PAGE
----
Doesn't sound like you have enough info here to solve the equation. You need to know the distribution for the all the other employees (not Ron) for all other six days (not Sunday) to solve specifically for Ron on Sunday.

Code:
``` S M T W T F S
R?             100
J              120
X              115
9 8 2 8 4 5 3```
#3
01-22-2010, 05:42 PM
 Duke Guest Join Date: Jul 1999
Quote:
 Originally Posted by Chessic Sense I want an equation that I can put in a different cell that's basically "Count if A=Ron and B=Sunday". I can't use a VLookup because it'll only return the first value it finds. I can't use Countif because it only takes in one criteria, and I need both A and B to be the same thing.
Ah, then what you need is a CSE array.

Say :Employee Name" is in column A, "Weekday" is column B, and "Hours Worked" is column C. To get the number of days Ron worked on Sunday, type in the following formula:

=sum((A1:A10="Ron")*(B1:B10="Sunday")*1)

and hit Control Shift and Enter all at the same time. To get the number of hours Ron worked on Sundays, type in the following formula:

=sum((A1:A10="Ron")*(B1:B10="Sunday")*(C1:C10))

and hit Control Shift and Enter.

CSE arrays are actually pretty cool. I could go on but I'll let Mr. Excel explain them.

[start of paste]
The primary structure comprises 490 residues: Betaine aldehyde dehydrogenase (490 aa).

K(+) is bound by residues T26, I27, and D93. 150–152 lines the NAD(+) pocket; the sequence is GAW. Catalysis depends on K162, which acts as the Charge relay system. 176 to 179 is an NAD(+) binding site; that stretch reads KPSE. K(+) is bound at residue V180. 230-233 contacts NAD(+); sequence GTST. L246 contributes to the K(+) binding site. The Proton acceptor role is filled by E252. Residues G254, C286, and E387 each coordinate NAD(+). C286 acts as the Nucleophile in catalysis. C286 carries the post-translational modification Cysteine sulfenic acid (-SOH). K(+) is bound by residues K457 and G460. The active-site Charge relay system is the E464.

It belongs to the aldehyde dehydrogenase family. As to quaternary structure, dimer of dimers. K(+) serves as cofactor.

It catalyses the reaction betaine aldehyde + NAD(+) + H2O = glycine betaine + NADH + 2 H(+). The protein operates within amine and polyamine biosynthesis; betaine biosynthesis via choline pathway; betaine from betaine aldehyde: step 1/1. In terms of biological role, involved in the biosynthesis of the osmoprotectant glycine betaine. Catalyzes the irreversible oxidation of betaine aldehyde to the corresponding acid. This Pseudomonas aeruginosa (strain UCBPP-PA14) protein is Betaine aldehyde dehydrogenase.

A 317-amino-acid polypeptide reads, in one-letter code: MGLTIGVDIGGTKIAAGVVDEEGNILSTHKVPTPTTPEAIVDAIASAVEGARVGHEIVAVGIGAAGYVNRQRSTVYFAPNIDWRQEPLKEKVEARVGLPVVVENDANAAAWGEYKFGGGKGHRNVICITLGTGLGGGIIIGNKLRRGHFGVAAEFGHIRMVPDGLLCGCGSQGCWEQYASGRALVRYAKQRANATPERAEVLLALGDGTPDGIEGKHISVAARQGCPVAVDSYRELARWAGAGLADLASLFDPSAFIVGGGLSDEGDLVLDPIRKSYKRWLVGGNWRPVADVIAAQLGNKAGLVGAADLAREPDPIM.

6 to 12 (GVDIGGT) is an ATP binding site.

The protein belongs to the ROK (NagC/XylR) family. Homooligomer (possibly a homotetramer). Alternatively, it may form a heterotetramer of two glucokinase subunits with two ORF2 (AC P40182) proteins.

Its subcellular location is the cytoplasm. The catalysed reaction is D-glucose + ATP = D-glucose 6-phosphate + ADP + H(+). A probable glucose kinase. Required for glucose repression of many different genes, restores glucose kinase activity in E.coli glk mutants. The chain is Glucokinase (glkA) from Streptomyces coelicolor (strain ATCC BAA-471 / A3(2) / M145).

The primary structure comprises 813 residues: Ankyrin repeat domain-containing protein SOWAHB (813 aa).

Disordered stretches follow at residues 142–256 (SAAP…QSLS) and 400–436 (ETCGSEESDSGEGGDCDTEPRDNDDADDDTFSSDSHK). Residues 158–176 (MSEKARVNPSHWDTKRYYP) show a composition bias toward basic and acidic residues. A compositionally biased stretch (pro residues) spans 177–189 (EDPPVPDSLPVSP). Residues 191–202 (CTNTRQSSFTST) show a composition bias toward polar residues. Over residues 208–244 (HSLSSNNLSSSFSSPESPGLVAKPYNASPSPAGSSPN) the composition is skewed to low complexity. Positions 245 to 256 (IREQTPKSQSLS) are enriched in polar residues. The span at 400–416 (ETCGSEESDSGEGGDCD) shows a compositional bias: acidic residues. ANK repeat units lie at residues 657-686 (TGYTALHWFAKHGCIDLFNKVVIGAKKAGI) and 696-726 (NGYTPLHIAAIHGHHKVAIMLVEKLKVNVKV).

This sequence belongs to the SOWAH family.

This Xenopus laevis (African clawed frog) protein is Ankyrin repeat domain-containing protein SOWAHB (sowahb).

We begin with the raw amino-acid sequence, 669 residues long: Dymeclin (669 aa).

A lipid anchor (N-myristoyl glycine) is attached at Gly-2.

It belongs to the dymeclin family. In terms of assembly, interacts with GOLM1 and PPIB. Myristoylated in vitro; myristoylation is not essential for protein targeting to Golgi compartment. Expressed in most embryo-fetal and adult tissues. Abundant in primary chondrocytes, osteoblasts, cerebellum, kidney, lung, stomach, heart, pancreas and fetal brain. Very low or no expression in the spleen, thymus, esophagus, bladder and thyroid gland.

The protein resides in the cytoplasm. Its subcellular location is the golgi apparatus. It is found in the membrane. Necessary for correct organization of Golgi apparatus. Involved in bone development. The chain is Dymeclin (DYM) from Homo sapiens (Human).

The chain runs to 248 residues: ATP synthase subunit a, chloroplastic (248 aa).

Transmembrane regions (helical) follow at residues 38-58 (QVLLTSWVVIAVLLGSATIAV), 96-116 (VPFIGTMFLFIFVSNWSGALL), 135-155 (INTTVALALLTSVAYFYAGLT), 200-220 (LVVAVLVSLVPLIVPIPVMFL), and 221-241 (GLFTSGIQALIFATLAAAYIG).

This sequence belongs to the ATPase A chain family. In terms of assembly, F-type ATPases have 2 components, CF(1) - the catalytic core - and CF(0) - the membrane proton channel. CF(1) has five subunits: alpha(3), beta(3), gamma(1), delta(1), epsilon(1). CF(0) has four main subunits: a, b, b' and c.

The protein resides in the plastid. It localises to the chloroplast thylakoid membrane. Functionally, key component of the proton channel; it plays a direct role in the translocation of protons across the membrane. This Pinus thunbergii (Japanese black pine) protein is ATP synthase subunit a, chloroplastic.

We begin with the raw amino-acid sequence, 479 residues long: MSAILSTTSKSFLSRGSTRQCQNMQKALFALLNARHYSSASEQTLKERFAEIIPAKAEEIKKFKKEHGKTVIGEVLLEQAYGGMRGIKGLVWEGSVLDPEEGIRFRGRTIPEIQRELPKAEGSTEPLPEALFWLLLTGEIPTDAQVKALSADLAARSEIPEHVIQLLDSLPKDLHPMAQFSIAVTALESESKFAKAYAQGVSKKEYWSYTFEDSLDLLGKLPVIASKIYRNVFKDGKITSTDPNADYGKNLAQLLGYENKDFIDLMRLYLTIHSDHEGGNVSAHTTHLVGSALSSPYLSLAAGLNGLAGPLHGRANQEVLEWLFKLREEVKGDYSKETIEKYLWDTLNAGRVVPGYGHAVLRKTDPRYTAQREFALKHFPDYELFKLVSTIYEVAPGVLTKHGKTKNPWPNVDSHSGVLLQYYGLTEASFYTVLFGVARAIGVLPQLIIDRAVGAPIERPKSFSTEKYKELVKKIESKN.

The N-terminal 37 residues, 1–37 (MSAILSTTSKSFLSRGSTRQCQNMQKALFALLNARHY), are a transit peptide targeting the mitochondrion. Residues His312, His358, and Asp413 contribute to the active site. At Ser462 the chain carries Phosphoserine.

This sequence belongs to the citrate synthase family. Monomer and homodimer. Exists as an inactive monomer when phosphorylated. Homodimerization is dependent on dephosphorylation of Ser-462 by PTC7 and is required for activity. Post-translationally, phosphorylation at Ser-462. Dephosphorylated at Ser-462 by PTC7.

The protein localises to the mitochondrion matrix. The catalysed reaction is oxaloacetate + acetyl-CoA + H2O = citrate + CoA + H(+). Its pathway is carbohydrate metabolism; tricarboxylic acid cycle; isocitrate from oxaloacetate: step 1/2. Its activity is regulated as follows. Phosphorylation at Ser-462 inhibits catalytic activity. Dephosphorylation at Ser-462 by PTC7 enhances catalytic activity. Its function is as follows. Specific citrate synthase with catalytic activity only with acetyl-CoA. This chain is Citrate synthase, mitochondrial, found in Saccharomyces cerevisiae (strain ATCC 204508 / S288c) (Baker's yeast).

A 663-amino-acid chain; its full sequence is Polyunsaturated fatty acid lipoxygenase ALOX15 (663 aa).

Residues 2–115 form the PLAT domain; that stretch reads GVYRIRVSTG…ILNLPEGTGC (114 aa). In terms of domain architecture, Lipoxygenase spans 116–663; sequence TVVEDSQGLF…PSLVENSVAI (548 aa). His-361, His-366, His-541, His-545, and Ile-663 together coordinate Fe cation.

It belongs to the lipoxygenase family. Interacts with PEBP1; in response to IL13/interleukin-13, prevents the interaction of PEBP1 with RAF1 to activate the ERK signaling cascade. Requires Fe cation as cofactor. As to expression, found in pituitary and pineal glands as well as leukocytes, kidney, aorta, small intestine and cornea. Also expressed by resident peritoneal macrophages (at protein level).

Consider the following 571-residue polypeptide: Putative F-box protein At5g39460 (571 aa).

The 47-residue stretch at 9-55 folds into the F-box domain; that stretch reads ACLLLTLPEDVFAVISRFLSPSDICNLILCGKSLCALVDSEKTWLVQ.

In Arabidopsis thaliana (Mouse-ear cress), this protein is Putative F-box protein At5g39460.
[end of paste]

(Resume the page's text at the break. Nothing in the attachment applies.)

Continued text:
#4
01-22-2010, 05:50 PM
 Bottle of Smoke Guest Join Date: Jun 2000
Ruminator is right -- the best way to handle this outside of a pivot table is with an array formula. If you use SUM inside an array formula, you can specify as many criteria as you want and it will count all occurrences where the criteria are met.

So in your example, if you had names in column A and days in column B (and I'm assuming 100 rows of data, just for fun) your formula would be:

{=SUM((A1:A100="Ron")*(B1:B100="Sunday"))}

Standard disclaimer on array formulas:
Make sure you hit Crtl+Shift+Enter to enter the formula, not just Enter. That will put the little squiggly brackets in for you and tell Excel you are crteating an array formula.
Make sure your ranges are all the same length (i.e. A1:A100, B1:B100, etc. You'll get wonky results if the ranges are different lengths).
These things get a lot more easy to read if you name your ranges, especially as the formulas get longer. So instead of A1:A100="Ron" you have FirstName="Ron"

This is actually one of the most frequently used formulas in my arsenal at work. If you want to add more criteria, just add another *(C1:C100="Another Criteria") in there.
#5
01-22-2010, 05:51 PM
 Bottle of Smoke Guest Join Date: Jun 2000
Curses! Beaten to the punch!
#6
01-22-2010, 05:53 PM
 Ruminator Guest Join Date: Dec 2007
Quote: